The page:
An article at The Daily Caller alerted me to a video recorded on Independence Day in which a 21-year-old refuses to roll down his window all the way at a DUI checkpoint and causes all kinds of trouble for the police who are just doing their jobs on a night they’d much rather be spending with their families and not having to deal with self-righteous punks.
As one who considers himself a conservative libertarian who would like to see the movement catch on, it disturbs me when I see kids using libertarianism as an excuse to act out, as a way to find trouble when there need not be any. I worry that people will conflate conservative libertarianism (with a small “l”) with the rabble-rousing Libertarianism (big “L”). When they see the disrespect that young Libertarians can have for the police, will people be turned away from the otherwise worthy fundamentals of libertarianism? I fear so.
In the video, the 21-year-old driver, stopped at a DUI checkpoint, is asked to roll down his window. He does so, but only about six inches (unnecessarily). The officer asks him to roll it down further (unnecessarily), and the kid responds, “That’s fine” because “I can hear you.” Saying “no” in one form or another to the officer after several other requests leads eventually to a K-9 unit sniffing his car and the police searching the inside. It got out of hand, to say the least, but let’s not mince words, the kid was asking for it. When you act like you are hiding contraband in your car, you will be treated like you are hiding contraband in your car, and it will not be you who is the victim.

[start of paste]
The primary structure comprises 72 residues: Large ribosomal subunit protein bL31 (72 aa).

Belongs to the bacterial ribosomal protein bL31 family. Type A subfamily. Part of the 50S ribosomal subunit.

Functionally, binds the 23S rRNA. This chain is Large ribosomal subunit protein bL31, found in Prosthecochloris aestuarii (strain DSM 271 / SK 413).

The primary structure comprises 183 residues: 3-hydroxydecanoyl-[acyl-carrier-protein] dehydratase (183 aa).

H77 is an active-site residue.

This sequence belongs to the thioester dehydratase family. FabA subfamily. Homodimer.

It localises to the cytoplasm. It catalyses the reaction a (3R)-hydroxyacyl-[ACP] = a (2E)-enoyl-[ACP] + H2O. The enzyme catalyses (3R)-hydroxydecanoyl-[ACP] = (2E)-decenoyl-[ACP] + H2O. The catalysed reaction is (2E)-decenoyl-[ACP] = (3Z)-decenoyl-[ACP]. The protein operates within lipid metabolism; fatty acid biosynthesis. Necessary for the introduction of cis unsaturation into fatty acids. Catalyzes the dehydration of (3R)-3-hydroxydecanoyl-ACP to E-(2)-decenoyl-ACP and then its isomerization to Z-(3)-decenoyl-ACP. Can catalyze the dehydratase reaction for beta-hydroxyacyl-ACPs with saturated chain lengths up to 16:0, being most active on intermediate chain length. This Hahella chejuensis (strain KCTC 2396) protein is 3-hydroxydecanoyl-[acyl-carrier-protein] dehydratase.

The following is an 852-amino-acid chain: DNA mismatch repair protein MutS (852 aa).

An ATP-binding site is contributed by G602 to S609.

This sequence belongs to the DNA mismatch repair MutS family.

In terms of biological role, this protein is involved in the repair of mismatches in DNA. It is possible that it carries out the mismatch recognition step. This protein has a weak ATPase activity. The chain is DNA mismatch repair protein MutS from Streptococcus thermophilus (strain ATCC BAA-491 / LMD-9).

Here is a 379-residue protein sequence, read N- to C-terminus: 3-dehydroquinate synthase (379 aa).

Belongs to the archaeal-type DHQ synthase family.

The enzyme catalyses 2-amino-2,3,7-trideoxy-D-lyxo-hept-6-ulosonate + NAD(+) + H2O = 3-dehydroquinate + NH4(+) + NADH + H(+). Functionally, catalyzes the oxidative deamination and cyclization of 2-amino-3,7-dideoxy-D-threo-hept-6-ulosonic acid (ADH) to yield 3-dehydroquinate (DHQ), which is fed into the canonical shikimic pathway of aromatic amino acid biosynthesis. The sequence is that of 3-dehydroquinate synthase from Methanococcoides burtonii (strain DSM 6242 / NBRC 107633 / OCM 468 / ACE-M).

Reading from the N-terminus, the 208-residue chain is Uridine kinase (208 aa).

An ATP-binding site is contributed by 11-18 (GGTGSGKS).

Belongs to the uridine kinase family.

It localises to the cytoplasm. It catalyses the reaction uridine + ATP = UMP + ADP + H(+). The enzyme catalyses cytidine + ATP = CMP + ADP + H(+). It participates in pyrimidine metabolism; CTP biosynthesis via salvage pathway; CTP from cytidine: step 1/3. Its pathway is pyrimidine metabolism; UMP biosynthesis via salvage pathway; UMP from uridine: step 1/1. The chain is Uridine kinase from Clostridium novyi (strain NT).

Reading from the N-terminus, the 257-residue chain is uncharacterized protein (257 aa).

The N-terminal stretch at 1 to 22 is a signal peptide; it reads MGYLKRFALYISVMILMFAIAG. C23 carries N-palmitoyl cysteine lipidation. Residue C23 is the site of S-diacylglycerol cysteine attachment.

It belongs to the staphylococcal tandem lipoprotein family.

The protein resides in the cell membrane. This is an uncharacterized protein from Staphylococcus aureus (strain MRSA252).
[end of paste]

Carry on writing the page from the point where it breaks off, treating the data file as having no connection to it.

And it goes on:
Watching the video, it’s easy to feel sympathy for the kid, of course. The main officer does seem to have a bit of a power complex (either that or he’s frustrated that his hopes of having a smooth shift were foiled by a brat with an agenda), and the dogs jump up at the car, coaxed by the officers, presumably scratching the paint with their nails….But then you remember that the young driver was prepared for an incident because, indeed, he was hoping to cause one. He certainly wasn’t in any hurry to go home.
The last time I was stopped at a checkpoint, I rolled down my window without being asked, and the friendly female officer said good evening to me and asked if I had had any alcohol to drink that night. I answered, honestly, Nope. Without any further questions, the officer right away said, “Okay, sir, you have a good night,” and waved me along. Easy. I caused no trouble for her, and really, she caused no trouble for me. How much of a setback in life is it to be asked if you’ve been drinking? Are you in such a hurry that you can’t stop the car for a tenth of the length of time that you’ll spend stopped at the next red light? Apparently not, if you have time to waste being obnoxious and causing trouble for people stuck doing their boring jobs on a holiday evening.